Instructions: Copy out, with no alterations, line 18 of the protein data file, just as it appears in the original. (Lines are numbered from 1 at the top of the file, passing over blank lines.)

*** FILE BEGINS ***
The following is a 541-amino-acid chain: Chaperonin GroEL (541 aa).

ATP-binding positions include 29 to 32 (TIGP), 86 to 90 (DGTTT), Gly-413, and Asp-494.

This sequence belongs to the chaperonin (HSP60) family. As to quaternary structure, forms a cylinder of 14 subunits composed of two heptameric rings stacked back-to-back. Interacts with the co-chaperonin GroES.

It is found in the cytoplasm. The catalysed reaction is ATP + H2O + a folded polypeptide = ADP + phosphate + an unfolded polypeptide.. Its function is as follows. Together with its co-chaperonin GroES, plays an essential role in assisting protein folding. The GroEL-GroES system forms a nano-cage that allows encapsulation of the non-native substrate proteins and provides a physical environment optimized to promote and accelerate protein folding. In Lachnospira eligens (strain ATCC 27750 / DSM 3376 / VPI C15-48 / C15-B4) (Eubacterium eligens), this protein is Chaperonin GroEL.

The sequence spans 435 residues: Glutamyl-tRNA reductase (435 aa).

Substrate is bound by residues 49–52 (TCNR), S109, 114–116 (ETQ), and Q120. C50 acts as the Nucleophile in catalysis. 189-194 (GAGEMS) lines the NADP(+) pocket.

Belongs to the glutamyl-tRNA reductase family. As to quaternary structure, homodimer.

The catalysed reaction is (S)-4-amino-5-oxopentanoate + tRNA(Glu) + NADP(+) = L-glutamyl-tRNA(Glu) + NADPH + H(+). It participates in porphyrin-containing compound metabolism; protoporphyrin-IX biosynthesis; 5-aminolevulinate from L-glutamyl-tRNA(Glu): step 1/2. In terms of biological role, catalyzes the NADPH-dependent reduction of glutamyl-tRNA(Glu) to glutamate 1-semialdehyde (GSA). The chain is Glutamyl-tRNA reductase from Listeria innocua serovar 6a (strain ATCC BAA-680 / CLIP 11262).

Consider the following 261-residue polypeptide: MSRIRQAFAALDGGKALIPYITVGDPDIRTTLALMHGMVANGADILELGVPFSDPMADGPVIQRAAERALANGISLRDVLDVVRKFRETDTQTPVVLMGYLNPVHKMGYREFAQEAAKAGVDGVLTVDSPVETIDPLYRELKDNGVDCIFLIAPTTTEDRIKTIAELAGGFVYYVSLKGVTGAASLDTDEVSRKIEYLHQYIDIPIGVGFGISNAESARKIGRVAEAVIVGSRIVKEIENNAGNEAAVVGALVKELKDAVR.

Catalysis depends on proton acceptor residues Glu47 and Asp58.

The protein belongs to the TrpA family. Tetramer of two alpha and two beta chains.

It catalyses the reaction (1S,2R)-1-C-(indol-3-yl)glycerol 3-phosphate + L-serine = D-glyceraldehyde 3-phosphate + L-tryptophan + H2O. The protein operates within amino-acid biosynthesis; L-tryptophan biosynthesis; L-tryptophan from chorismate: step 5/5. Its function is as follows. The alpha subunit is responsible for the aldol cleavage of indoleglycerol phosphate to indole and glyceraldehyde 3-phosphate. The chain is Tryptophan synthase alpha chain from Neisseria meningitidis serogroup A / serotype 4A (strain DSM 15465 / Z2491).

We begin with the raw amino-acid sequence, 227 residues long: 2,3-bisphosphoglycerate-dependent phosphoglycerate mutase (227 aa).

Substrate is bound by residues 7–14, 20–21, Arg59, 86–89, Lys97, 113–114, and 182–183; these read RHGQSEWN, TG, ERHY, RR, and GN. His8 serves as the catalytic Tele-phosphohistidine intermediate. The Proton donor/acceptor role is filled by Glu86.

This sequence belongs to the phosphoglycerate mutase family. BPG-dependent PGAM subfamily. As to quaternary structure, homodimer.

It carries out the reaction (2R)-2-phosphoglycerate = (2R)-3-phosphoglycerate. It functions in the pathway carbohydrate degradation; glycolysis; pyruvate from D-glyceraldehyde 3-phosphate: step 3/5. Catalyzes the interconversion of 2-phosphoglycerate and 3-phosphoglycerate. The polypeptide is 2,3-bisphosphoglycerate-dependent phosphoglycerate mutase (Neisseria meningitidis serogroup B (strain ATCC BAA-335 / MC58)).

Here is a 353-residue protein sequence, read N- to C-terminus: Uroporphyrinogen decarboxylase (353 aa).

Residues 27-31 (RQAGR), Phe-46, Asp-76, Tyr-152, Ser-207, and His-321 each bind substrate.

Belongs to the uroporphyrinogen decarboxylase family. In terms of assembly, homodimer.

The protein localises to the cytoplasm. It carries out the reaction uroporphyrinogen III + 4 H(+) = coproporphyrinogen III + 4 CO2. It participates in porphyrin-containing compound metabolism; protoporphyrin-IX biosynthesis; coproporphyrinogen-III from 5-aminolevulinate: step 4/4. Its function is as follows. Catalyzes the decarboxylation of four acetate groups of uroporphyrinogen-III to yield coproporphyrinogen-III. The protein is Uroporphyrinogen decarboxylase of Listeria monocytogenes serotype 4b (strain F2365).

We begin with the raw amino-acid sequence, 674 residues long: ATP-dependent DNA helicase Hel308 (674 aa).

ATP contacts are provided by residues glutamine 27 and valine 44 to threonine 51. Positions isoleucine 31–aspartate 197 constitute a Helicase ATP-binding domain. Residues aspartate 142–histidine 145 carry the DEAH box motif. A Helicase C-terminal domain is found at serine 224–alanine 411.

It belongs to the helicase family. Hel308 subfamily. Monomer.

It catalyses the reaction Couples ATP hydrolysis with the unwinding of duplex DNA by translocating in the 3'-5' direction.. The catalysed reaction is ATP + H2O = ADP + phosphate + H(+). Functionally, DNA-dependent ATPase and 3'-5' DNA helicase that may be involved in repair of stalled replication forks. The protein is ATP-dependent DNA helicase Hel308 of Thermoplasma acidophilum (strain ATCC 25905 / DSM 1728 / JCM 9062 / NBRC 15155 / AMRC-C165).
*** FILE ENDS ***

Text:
Residues 27-31 (RQAGR), Phe-46, Asp-76, Tyr-152, Ser-207, and His-321 each bind substrate.